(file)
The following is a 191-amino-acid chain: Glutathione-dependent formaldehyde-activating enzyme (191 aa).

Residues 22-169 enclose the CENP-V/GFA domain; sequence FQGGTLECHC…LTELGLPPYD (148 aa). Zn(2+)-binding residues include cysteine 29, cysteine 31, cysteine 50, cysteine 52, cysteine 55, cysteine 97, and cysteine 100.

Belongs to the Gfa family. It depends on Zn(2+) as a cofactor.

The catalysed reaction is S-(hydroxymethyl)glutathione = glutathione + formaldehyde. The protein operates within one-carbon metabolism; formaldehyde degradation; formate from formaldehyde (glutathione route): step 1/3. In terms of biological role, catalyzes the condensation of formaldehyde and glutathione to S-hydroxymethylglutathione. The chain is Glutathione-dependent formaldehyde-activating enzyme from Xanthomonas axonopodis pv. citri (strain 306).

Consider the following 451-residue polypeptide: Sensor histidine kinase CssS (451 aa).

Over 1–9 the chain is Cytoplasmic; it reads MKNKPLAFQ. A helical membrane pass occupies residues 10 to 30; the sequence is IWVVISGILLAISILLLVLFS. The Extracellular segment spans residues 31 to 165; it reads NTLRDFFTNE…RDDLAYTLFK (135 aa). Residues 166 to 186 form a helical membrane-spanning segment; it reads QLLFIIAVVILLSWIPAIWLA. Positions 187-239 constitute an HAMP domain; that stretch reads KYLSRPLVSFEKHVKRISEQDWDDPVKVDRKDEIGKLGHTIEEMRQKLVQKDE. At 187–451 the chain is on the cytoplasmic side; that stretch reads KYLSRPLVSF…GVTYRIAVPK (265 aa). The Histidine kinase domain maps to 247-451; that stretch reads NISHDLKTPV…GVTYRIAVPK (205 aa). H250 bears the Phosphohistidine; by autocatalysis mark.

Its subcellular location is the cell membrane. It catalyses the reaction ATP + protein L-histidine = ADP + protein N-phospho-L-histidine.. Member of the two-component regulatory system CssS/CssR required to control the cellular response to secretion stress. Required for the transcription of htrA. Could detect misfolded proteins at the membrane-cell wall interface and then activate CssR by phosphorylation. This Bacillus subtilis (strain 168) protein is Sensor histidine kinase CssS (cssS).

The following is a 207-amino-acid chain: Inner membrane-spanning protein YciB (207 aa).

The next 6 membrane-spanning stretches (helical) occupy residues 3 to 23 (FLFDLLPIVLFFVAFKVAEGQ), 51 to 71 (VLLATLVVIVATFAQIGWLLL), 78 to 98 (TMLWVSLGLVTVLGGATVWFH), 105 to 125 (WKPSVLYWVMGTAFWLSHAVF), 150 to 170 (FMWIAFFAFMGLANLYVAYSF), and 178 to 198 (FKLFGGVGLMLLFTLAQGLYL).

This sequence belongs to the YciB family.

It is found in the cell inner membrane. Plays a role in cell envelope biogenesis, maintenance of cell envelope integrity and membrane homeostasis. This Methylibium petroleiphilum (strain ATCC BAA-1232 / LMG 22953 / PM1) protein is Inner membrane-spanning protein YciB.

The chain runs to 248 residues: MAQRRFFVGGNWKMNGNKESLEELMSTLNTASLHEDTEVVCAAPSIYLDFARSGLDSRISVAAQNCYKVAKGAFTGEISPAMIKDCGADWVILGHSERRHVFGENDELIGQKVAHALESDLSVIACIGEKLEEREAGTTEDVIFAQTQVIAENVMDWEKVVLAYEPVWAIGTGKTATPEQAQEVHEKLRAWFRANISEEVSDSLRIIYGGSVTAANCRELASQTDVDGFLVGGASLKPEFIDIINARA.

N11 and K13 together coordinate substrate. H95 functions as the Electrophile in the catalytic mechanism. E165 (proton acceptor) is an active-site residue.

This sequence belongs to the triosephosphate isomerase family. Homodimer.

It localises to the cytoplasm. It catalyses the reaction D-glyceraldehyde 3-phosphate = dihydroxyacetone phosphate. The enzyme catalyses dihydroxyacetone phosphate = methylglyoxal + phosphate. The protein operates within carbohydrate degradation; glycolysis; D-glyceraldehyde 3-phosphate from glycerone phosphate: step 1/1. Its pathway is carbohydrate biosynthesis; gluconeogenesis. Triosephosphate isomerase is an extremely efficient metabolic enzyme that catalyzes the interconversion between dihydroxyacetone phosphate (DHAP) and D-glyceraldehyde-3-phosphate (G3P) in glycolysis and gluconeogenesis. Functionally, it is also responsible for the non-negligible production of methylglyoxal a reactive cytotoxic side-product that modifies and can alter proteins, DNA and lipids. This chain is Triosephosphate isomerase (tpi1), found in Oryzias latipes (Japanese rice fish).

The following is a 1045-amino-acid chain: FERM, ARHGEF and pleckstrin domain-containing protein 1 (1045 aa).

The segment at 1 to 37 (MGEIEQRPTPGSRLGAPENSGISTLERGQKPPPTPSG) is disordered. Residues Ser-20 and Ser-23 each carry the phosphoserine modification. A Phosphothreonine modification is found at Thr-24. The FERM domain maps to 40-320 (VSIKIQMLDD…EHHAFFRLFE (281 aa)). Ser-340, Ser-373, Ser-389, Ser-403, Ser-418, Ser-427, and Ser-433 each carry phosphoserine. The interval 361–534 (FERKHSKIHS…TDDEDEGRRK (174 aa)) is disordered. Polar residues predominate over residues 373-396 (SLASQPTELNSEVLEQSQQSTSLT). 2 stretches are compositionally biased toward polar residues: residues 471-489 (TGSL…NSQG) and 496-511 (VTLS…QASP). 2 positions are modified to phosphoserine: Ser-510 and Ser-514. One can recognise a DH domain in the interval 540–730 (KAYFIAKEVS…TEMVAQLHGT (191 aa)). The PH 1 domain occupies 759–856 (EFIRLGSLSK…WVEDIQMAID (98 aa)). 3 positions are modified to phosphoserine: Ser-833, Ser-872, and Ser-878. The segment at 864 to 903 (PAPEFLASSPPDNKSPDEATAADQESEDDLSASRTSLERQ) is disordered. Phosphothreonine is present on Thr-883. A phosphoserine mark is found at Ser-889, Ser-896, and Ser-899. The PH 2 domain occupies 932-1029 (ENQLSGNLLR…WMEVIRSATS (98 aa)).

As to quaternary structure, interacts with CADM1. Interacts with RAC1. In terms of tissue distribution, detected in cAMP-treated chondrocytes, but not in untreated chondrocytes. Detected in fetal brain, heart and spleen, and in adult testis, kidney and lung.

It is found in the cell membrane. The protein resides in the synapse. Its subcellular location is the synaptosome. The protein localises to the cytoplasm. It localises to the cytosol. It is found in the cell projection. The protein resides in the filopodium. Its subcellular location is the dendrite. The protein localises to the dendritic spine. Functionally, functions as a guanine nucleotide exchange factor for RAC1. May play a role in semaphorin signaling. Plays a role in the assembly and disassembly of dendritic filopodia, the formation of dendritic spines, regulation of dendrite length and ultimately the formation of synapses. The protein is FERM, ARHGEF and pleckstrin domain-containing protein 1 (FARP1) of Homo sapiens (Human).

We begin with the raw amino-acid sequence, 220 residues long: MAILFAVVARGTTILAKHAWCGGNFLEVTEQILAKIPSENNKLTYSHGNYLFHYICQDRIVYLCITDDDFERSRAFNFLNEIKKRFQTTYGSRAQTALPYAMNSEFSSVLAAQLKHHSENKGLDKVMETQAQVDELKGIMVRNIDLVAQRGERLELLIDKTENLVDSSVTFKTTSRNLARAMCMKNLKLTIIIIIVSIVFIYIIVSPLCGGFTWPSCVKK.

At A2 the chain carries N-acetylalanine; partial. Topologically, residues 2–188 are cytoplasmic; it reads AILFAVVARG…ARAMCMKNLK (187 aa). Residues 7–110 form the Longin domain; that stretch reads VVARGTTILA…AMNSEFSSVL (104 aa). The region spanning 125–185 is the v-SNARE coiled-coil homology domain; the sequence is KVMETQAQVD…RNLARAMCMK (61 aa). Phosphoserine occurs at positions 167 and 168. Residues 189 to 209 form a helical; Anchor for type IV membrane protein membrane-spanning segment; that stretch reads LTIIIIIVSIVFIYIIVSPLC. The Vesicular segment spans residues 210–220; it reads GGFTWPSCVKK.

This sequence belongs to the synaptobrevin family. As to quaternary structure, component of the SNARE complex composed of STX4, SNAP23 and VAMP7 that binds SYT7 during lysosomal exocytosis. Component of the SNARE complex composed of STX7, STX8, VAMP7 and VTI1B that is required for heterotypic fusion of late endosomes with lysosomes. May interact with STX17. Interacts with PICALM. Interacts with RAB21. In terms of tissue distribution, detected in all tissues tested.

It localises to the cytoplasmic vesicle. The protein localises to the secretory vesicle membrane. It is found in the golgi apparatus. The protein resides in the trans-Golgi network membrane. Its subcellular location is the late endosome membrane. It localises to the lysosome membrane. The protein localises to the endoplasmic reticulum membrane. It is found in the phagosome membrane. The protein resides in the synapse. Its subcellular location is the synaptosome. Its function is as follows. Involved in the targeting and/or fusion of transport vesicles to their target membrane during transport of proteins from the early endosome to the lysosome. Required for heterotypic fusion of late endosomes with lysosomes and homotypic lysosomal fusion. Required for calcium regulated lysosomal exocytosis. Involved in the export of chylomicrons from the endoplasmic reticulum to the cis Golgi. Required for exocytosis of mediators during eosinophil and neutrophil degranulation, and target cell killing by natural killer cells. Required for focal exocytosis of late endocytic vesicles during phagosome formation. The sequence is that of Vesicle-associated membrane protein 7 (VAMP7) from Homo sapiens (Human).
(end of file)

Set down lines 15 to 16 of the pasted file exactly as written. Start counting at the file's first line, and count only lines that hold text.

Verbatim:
It localises to the cytoplasm. It catalyses the reaction D-glyceraldehyde 3-phosphate = dihydroxyacetone phosphate. The enzyme catalyses dihydroxyacetone phosphate = methylglyoxal + phosphate. The protein operates within carbohydrate degradation; glycolysis; D-glyceraldehyde 3-phosphate from glycerone phosphate: step 1/1. Its pathway is carbohydrate biosynthesis; gluconeogenesis. Triosephosphate isomerase is an extremely efficient metabolic enzyme that catalyzes the interconversion between dihydroxyacetone phosphate (DHAP) and D-glyceraldehyde-3-phosphate (G3P) in glycolysis and gluconeogenesis. Functionally, it is also responsible for the non-negligible production of methylglyoxal a reactive cytotoxic side-product that modifies and can alter proteins, DNA and lipids. This chain is Triosephosphate isomerase (tpi1), found in Oryzias latipes (Japanese rice fish).

The following is a 1045-amino-acid chain: FERM, ARHGEF and pleckstrin domain-containing protein 1 (1045 aa).